To meet Euro5 homologation standards, Kawasaki has subjected the Ninja’s 636cc liquid-cooled engine to rigorous testing, a feat unmatched by its competitors, the Yamaha R6 and Honda CBR600RR. 

Even with the stricter emissions regulations, the ZX-6R still packs a punch, producing just shy of 130bhp. This impressive power output is a result of meticulous enhancements, including revised cam profiles, intake funnels, and an upgraded exhaust system that promises optimal low to mid-rpm performance.


Despite its revival, the ZX-6R remains a cutting-edge machine. The 2024 model comes equipped with Showa’s Separate Function Big Piston Forks, a quickshifter, and a three-mode traction control system, offering riders superior handling and control. 

Riders can also personalise their experience with various power modes and riding modes. Adding to its modernity, the ZX-6R features a 4.3″ TFT dash with smartphone connectivity, enabling riders to stay connected on the road.

Excitement is building as the 2024 Kawasaki Ninja ZX-6R is set to hit the global market in October. 

Prospective buyers can choose between the iconic Kawasaki green or a more understated black scheme. With prices starting at GBP10,599 (RM60k), the ZX-6R offers an affordable option for those seeking high-performance thrills, positioning itself just slightly above the price range of an Aprilia RS660.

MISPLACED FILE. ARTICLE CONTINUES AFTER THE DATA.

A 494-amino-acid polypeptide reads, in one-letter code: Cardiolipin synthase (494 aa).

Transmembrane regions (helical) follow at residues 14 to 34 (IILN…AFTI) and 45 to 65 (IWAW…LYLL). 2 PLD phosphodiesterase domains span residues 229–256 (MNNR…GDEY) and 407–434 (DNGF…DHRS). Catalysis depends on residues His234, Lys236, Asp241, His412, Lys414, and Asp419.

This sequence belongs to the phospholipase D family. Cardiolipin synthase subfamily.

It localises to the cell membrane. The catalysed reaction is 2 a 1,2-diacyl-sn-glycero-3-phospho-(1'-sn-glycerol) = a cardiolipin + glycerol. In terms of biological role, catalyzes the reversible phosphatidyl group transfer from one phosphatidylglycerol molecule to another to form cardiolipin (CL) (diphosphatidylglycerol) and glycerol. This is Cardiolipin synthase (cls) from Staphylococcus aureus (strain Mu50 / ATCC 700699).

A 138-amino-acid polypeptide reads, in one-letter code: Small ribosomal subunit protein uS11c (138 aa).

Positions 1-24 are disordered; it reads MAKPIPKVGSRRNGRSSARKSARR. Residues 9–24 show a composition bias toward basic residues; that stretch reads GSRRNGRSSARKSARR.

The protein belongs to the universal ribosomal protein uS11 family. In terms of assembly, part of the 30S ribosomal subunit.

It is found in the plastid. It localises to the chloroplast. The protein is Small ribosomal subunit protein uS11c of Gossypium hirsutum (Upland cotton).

Ducati introduces the 2024 SuperSport 950 S, showcasing an alluring new Stripe livery. 

  • Revealed on May 16, 2023, the latest model retains its core features while incorporating design updates.
  • Ducati equips the 2024 SuperSport 950 S with a fully adjustable Öhlins suspension.

The SuperSport 950 S stands out with its remarkable Stripe livery, blending classic hues with contemporary aesthetics. The predominant Iceberg White fairing serves as a canvas for the addition of a distinctive red stripe, complemented by a thicker gray stripe beneath it. These vibrant stripes are separated by a sleek white line that harmoniously integrates with the rest of the fairing. 

Notably, the red stripe seamlessly flows into the peekaboo glimpse of the red frame, creating an enticing visual appeal. Similarly, the broader gray stripe leads the eye towards the saddle, forming a compelling diagonal line.